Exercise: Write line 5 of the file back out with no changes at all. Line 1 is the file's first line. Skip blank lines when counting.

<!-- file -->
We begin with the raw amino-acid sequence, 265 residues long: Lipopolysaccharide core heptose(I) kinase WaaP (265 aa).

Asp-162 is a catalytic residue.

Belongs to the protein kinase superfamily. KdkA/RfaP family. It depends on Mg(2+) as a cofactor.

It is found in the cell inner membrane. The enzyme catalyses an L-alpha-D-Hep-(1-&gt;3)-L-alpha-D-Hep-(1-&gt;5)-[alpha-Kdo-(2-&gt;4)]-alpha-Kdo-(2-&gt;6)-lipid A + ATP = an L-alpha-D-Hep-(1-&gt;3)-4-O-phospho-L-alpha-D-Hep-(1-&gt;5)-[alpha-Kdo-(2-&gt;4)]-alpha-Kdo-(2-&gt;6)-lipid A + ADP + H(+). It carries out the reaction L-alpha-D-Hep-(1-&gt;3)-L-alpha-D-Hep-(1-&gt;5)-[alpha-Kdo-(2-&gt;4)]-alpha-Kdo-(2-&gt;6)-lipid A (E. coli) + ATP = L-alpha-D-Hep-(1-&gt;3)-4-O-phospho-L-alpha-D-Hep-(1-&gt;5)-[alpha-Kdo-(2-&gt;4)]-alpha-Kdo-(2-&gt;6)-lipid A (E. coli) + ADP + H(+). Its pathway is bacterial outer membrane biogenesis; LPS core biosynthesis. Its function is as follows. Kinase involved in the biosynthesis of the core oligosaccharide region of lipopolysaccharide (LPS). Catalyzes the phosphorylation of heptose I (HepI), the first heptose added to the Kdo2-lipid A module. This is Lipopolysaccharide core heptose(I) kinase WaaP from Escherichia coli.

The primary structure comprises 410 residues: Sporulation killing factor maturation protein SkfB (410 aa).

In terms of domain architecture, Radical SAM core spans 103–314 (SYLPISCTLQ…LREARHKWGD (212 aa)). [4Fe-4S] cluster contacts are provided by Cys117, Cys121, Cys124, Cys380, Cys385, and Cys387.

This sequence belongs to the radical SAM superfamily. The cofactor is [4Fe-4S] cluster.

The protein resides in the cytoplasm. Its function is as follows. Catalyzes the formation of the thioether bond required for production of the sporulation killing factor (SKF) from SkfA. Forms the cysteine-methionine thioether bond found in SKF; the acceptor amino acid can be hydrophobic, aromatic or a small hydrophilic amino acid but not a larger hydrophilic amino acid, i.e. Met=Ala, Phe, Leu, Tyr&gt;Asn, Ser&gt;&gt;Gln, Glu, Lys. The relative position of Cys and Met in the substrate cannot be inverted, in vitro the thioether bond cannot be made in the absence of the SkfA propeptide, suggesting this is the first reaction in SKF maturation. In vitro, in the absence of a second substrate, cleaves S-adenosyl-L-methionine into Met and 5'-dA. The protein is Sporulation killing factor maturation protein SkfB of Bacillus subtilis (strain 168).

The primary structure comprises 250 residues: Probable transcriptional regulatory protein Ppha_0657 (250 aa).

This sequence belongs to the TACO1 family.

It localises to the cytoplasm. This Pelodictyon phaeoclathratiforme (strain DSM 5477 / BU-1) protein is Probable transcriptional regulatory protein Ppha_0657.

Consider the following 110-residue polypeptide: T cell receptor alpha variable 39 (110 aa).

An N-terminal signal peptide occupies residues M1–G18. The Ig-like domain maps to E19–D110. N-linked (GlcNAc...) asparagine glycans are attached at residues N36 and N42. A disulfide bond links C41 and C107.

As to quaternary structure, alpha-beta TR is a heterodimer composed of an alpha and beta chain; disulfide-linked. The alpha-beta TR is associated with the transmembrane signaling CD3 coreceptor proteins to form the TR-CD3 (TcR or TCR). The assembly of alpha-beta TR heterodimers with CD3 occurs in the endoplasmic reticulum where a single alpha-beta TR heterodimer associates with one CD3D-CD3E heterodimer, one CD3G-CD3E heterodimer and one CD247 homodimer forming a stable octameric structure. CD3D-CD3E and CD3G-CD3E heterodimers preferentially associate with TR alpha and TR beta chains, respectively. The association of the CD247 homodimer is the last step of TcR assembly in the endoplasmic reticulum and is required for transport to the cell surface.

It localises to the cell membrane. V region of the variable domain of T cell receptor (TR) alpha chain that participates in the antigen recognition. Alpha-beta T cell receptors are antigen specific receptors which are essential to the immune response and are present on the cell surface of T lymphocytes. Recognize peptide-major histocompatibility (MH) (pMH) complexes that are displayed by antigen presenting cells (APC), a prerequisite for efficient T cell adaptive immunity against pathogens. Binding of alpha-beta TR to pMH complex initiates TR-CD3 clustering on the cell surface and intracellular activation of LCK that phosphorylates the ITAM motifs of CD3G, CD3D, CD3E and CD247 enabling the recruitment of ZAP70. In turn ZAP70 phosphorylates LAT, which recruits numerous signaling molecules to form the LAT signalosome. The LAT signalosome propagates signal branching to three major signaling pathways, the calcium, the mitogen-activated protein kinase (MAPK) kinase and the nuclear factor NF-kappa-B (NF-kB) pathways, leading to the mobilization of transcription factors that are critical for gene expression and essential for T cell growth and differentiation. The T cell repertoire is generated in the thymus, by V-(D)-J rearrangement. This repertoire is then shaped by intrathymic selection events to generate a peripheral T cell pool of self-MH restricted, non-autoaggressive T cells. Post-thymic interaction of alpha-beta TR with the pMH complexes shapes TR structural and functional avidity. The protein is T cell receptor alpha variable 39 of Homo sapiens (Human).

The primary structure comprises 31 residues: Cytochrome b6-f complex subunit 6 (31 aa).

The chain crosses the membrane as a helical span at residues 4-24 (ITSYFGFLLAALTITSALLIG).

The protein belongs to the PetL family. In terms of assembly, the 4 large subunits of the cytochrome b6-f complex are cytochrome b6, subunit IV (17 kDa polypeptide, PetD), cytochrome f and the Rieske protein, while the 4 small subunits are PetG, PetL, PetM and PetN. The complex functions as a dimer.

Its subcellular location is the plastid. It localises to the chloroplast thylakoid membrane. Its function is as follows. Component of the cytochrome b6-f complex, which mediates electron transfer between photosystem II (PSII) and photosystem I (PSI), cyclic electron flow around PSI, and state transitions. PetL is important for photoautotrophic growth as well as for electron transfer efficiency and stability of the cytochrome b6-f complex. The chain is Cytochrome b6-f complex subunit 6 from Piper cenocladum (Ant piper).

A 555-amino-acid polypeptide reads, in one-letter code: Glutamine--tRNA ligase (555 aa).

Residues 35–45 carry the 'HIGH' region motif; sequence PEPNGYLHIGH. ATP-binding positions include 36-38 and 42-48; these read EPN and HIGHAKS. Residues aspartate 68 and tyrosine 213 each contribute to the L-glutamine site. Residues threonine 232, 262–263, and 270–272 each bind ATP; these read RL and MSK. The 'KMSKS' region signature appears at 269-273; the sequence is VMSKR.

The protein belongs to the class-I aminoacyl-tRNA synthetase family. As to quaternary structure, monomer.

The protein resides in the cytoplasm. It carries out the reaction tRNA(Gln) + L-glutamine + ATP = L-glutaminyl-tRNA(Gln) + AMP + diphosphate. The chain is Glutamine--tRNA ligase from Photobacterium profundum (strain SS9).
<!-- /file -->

The primary structure comprises 410 residues: Sporulation killing factor maturation protein SkfB (410 aa).